Slim d’Hermès Cheval de Légende
Introduced in 2015, the classic silhouette and clean lines of the Slim d’Hermès watch has seen it become something of a blank canvas for the artistic ambitions of Hermès' watchmakers. This year, the designers have taken the house’s signature horse motif, specifically one lifted from a 2010 scarf by artist Benoit Pierre Emery, and transposed it onto the dial via 1,678 tiny, individually-placed enamel beads and framed by 52 baguette-cut diamonds. Talk about devotion. Don’t think that this commitment to aesthetics means things beneath the dial have been forgotten, though. Inside the 39.5mm white-gold case you’ll find an in-house H1950 self-winding movement.
£69,000 - £79,000, hermes.com
Jaeger-LeCoultre Reverso Secret Necklace
Likely one of the most unique timepieces you’ll see this year, Jaeger-LeCoultre has melded the worlds of haute horology and high jewellery in its Reverso Secret Necklace. Paying homage to the Art Deco style of the 1930s, when the house’s innovative Reverso design debuted, the cordonnet textile bracelet seen on these original models has been reimagined as a chain of onyx beads and diamond-set links from which dangles an exquisite diamond and onyx pendant. Worn one way, and you have a timeless necklace. Swivel the pendant, and you’ll reveal a geometric watch face powered by an in-house calibre 846 manual-wound movement. You didn’t think JLC would settle for quartz, did you?
Bulgari Octo Roma Tourbillon
His and hers Bulgari tourbillon watches? Talk about couple goals. The Precious Naturalia (men’s) and Precious Tourbillon Lumière (women’s) represent two of four new tourbillons being added to Bulgari’s uber-popular Octo Roma collection this year – and they look great together. The latter of the two features a 38mm rose gold case and matching skeleton tourbillon movement. Although that may be tricky to tell given that every single square millimetre has been paved in diamonds. Well, Bulgari never did do things by halves.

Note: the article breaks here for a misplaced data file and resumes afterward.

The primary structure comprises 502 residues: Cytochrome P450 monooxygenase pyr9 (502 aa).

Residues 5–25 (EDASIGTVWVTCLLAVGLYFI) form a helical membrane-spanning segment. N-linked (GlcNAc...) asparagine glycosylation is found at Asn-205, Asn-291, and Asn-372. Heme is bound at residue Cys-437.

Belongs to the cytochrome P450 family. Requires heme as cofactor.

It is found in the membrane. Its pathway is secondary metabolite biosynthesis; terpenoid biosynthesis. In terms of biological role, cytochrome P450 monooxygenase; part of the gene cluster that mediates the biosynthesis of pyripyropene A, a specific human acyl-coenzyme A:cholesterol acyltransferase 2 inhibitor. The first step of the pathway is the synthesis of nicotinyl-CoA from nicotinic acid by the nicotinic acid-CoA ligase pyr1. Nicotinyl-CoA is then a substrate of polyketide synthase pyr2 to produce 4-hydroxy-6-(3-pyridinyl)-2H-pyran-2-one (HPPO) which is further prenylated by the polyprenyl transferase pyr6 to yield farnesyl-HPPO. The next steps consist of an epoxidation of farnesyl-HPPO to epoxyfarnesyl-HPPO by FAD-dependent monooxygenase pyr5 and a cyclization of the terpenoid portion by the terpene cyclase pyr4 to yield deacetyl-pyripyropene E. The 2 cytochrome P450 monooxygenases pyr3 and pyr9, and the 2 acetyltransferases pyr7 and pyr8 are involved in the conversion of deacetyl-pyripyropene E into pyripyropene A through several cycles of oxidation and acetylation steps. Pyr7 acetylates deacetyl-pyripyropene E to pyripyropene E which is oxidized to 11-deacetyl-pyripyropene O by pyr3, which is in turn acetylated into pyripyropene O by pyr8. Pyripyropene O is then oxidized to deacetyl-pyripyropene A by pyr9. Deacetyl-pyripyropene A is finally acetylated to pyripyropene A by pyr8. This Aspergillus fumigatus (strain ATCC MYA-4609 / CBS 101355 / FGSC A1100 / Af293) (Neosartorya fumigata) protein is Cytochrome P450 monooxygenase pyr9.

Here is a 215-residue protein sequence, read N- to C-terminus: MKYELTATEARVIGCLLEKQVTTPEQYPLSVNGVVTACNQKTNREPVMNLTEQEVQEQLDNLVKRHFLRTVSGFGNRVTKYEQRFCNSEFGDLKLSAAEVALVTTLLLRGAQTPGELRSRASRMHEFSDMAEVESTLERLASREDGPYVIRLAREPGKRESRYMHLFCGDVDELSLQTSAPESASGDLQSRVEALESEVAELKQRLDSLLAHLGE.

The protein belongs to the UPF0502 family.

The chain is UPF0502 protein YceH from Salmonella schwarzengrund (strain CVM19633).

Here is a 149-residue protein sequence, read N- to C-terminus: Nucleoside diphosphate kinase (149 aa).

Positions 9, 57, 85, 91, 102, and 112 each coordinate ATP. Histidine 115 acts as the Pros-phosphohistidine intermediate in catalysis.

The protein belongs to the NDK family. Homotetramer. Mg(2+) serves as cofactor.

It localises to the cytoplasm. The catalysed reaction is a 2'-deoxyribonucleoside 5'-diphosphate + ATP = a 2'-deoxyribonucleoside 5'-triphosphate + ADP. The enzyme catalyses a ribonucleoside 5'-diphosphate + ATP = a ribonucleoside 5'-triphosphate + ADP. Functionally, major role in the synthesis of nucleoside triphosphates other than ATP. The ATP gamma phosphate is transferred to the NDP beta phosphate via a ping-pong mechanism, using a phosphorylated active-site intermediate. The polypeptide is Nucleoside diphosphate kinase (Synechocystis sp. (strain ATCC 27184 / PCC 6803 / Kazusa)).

Piaget Limelight High Jewellery Cuff watch
At Watches & Wonders 2023 Piaget presented a series of pieces loosely connected under the umbrella term ‘Extraleganza’ – a nod, the maison says, to its most lavish, lively designs from the 1960s and 1990s. This series of three high-jewellery cuff watches takes its cue from Piaget’s 1969 21st Century collection, which was inspired by the Parisian catwalks and sketched directly onto fashion magazines to ensure the watches blended seamlessly with the styles of the day. Featuring oval turquoise and opal dials, a gem-set white or yellow gold case appears as if hatching from a flexible cuff band engraved using a series of techniques exclusive to the house.
Vacheron Constantin Overseas Self-Winding
The Vacheron Constantin Overseas has long been a go-to for those in need of a smart, sporty, modern timepiece that stands up to everyday wear – and now those with smaller wrists can get in on the action. Introduced this year in 34.5mm and 35mm case sizes, the four new references come in steel or pink gold with sunburst blue or lacquered pink dials and optional gem-setting. Also more slender than its predecessors, powering everything is a Calibre 1088/1 movement, while each reference comes with two additional leather and rubber straps that can be easily swapped at home. If you’re after a dependable, workhorse watch that you can rely on day after day, this is it.